Subject: Re: [SouthBendLathe] Precision level needed or not?
 
What are the consequences of a lathe not being level?  Most ships have a lathe or two.  They are almost never level.
 

From: "glenn brooks" <brooks.glenn@...>
To: "SouthBendLathe" <SouthBendLathe@groups.io>
Sent: Tuesday, June 11, 2019 3:52:54 PM
Subject: Re: [SouthBendLathe] Precision level needed or not?
 
George,
Generally a precision level is the only way you can dial in a lathe in a reasonable length of time.  Carpenters levels generally don’t have the level of precision needed for machining - 1/1000” Versus 1/32”. 
 
Maybe you can borrow one from someone in the hobby machine world, near where you live...
 
Glenn


On Jun 11, 2019, at 1:44 PM, George Meinschein <bustedguns@...> wrote:

Group,

What's the consensus on whether or not a precision level is really needed to setup a lathe?  Can I use a regular old carpenter's level (or a digital level) and then check the lathe installation by cutting and measuring a cylinder?  I'm thinking even if I had a precision level, I'd still want to turn & measure a cylinder to check the installation and correct for any bed twist anyway.  Thoughts & comments please!

-- 
Thanks,
George H. Meinschein, P.E.

Meinschein Engineering Consultants, LLC
150 Brittany Drive
Freehold, NJ 07728-1500
Direct Dial: 732-409-0778
Cell: 732-580-1736
Fax: 732-358-0369
www.meinscheinengineering.com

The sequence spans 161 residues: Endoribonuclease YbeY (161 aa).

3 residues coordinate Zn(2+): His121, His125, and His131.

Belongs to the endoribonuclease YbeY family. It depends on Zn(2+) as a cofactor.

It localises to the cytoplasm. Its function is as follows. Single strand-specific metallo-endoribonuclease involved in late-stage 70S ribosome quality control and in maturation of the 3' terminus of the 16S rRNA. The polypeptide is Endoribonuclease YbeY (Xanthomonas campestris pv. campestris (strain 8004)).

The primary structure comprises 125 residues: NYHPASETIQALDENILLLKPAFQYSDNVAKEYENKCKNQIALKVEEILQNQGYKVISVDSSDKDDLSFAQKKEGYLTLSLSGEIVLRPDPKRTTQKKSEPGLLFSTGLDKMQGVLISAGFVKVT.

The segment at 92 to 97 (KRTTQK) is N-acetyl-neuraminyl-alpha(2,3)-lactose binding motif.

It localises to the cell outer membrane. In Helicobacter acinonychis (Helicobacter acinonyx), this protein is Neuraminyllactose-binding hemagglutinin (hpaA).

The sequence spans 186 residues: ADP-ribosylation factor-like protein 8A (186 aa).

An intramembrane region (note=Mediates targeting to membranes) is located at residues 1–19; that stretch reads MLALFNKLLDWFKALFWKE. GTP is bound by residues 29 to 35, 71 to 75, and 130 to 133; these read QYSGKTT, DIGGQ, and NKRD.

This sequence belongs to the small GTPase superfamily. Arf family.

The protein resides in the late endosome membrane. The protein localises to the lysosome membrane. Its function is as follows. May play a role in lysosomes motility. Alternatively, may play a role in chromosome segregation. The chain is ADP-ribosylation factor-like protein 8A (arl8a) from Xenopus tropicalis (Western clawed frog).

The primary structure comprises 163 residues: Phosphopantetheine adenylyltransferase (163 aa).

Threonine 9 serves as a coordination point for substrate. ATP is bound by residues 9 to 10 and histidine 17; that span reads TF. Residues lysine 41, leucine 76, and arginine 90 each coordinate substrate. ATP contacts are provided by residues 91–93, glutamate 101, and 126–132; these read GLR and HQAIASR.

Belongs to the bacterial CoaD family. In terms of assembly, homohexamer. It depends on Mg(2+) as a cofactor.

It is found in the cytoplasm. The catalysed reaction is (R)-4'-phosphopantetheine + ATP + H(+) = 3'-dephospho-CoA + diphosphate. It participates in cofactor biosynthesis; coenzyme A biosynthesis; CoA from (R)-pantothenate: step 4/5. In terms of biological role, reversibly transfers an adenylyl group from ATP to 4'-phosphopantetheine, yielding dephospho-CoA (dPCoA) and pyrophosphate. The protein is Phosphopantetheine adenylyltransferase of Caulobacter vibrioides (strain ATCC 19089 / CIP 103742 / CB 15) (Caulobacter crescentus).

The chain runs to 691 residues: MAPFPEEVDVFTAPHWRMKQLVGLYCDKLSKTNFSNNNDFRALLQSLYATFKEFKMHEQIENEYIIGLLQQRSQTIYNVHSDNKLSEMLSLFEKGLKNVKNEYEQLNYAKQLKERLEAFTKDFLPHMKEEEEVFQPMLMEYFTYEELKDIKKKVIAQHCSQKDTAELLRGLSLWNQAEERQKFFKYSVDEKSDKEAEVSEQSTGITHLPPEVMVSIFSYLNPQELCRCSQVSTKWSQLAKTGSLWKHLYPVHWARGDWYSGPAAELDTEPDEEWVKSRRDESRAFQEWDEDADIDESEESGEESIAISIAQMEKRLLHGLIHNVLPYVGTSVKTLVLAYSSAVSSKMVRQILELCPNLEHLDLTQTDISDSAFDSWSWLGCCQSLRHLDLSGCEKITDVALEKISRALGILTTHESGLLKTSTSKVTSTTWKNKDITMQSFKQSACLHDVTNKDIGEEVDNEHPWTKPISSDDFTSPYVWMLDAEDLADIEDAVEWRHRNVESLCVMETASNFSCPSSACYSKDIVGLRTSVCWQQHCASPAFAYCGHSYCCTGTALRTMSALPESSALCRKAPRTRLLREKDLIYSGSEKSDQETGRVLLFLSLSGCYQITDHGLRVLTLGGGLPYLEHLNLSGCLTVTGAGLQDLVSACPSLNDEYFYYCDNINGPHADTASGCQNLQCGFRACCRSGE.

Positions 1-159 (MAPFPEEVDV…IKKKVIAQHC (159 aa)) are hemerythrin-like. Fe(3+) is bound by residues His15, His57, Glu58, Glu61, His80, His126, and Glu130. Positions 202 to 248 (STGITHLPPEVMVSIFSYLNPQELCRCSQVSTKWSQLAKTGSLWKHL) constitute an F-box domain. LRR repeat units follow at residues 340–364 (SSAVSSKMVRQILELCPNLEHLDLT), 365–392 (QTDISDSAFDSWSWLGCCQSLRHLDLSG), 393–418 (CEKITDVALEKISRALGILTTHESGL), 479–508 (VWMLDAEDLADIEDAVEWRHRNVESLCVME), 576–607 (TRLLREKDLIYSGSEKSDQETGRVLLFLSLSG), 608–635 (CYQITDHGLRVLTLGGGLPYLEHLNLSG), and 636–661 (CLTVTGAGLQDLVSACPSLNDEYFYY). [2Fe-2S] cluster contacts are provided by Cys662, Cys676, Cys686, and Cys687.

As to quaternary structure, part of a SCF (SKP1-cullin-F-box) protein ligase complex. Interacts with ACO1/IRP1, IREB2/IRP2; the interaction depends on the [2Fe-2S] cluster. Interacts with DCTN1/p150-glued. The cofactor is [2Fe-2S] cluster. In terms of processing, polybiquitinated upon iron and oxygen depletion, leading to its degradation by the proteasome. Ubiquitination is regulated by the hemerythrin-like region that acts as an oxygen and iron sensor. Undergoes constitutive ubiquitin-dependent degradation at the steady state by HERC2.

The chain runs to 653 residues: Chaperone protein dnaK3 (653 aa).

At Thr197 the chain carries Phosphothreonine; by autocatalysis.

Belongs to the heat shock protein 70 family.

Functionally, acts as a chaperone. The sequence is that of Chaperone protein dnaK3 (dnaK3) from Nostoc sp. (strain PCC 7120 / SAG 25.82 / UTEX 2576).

Virus-free. www.avast.com
 

Flash Gordon
 

Oh boy here we go again. You do not need a precision level. A level just get you close. The real test is make cuts on the lathe the adjust the feet untill the cuts are equal.  SB has a procedure for this. Look in the file section to find it.

Ed S

On 6/11/2019 5:05 PM, Ruth Busch wrote:
What are the consequences of a lathe not being level?  Most ships have a lathe or two.  They are almost never level.


From: "glenn brooks" <brooks.glenn@...>
To: "SouthBendLathe" <SouthBendLathe@groups.io>
Sent: Tuesday, June 11, 2019 3:52:54 PM
Subject: Re: [SouthBendLathe] Precision level needed or not?

George,
Generally a precision level is the only way you can dial in a lathe in a reasonable length of time.  Carpenters levels generally don’t have the level of precision needed for machining - 1/1000” Versus 1/32”.  

Maybe you can borrow one from someone in the hobby machine world, near where you live...

Glenn 


On Jun 11, 2019, at 1:44 PM, George Meinschein <bustedguns@...> wrote:

Group,

What's the consensus on whether or not a precision level is really needed to setup a lathe?  Can I use a regular old carpenter's level (or a digital level) and then check the lathe installation by cutting and measuring a cylinder?  I'm thinking even if I had a precision level, I'd still want to turn & measure a cylinder to check the installation and correct for any bed twist anyway.  Thoughts & comments please!

-- 
Thanks,
George H. Meinschein, P.E.

Meinschein Engineering Consultants, LLC
150 Brittany Drive
Freehold, NJ 07728-1500
Direct Dial: 732-409-0778
Cell: 732-580-1736
Fax: 732-358-0369
www.meinscheinengineering.com

Virus-free. www.avast.com

Flash Gordon
 

Ruth your are correct. The lathe does not have to be level to the earth. It has to be level to itself. In other words the bed should not be twisted. "leveling " a lathe is the wrong term. Getting the bed straight is what you want to do. If it is not "level" to itself or twisted; the cuts on a project will not be straight  i.e. the piece will be tapered.